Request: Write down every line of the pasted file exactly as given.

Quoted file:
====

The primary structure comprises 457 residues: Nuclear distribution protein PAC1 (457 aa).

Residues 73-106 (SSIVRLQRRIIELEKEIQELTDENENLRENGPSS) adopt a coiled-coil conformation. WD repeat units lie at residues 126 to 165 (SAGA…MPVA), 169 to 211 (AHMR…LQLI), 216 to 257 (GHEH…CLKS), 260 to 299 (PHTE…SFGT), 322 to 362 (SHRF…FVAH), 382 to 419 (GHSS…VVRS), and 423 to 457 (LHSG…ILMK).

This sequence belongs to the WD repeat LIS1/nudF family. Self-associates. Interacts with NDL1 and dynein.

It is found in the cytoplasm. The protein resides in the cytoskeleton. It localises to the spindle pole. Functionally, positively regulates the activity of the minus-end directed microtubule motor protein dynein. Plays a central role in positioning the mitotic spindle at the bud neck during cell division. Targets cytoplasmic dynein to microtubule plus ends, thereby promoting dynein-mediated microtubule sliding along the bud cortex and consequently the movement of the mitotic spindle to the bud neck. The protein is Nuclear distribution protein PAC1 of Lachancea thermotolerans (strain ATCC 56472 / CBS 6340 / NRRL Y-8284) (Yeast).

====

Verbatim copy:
The primary structure comprises 457 residues: Nuclear distribution protein PAC1 (457 aa).

Residues 73-106 (SSIVRLQRRIIELEKEIQELTDENENLRENGPSS) adopt a coiled-coil conformation. WD repeat units lie at residues 126 to 165 (SAGA…MPVA), 169 to 211 (AHMR…LQLI), 216 to 257 (GHEH…CLKS), 260 to 299 (PHTE…SFGT), 322 to 362 (SHRF…FVAH), 382 to 419 (GHSS…VVRS), and 423 to 457 (LHSG…ILMK).

This sequence belongs to the WD repeat LIS1/nudF family. Self-associates. Interacts with NDL1 and dynein.

It is found in the cytoplasm. The protein resides in the cytoskeleton. It localises to the spindle pole. Functionally, positively regulates the activity of the minus-end directed microtubule motor protein dynein. Plays a central role in positioning the mitotic spindle at the bud neck during cell division. Targets cytoplasmic dynein to microtubule plus ends, thereby promoting dynein-mediated microtubule sliding along the bud cortex and consequently the movement of the mitotic spindle to the bud neck. The protein is Nuclear distribution protein PAC1 of Lachancea thermotolerans (strain ATCC 56472 / CBS 6340 / NRRL Y-8284) (Yeast).